As a homeowner, you understand the importance of paying your property taxes, but what if you believe that your home’s tax assessment is too high? Can you appeal the assessed value of your property, or are you stuck with a higher bill?
Yes, you can and should appeal your property tax assessment if you believe the value is too high.
How to Appeal Your Property Tax Assessment
The rules for appeal will vary from one jurisdiction to another, but in most cases, the process begins with you submitting paperwork to your local tax assessor’s office. This paperwork will give you the opportunity to state what you believe to be the real value of your home.
Here’s how the appeals process works:
Read Your Assessment Letter
Real estate taxes are assessed periodically by local governments. When this occurs, an assessment letter is sent to the property owner in the mail.
The assessment letter includes information about your property, including:
- Lot size
- Legal description
- Assessed value of the home and land
In most cases, property taxes are calculated by multiplying the home’s assessed value by the local tax rate.
The Law Offices of Gary H. Smith, P.C. explains some of the things to check in the tax record of your property:
- The purchase price
- The square footage
- The age of the property
- Defects that may not be listed
- Tax benefits, such as income, disability, age or military service discounts
If any of the above information (or any other information) on the tax record is inaccurate, the assessment should be appealed so that the record may be corrected and the value adjusted.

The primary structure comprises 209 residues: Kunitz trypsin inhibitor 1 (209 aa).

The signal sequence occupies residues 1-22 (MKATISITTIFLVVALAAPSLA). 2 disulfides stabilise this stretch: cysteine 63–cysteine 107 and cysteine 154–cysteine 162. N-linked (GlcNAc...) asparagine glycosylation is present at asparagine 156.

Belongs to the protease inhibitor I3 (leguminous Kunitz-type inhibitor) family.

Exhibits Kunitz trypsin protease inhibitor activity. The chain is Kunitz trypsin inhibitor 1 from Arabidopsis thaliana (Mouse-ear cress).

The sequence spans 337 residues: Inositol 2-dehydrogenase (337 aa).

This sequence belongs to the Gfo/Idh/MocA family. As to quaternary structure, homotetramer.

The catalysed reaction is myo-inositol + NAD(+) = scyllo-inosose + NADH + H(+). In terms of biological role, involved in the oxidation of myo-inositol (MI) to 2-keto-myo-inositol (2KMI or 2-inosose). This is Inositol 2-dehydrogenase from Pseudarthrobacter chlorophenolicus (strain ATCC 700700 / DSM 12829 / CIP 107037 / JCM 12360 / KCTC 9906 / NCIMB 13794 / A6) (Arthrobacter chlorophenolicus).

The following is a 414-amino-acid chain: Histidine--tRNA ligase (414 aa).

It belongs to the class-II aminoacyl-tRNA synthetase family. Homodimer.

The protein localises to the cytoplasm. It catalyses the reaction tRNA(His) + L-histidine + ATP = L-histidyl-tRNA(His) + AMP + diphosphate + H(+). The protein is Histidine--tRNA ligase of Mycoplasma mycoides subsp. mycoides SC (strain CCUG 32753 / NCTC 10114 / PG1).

Typically, homeowners have 30 days to appeal an assessment, but your local taxing authority may have set its own timeline.
The procedures for appealing the assessment are usually listed on the back of the letter.
You may believe that your property is overvalued, but do you have the data to back up your claim? As you go through the appeals process, you may find that the assessed value wasn’t so far-fetched.
Get in touch with a real estate agent to get three to five comparable properties that have sold recently. You can also check online real estate websites, like realtor.com, to find the approximate values of comparable properties in your area. Be sure to consider the size, style, location and condition of the property.
If you have the budget, you can hire an appraiser to get a professional opinion of your home’s value.
Request a Formal Review
If you’re serious about moving forward with your appeal, you’ll need to request a formal review. There are deadlines you’ll need to meet and procedures you’ll need to follow. You’ll likely need to fill out forms and provide supporting evidence of your claim.
Reviews can take a few months to complete, and you should receive a decision in writing.
Appeal the Review
If you’re unhappy with the results of the review, you can appeal the decision to an independent board. You may have to pay a filing fee.
It can take up to a year to get through the appeals process, especially if you’re located in a large jurisdiction that receives a high number of appeals.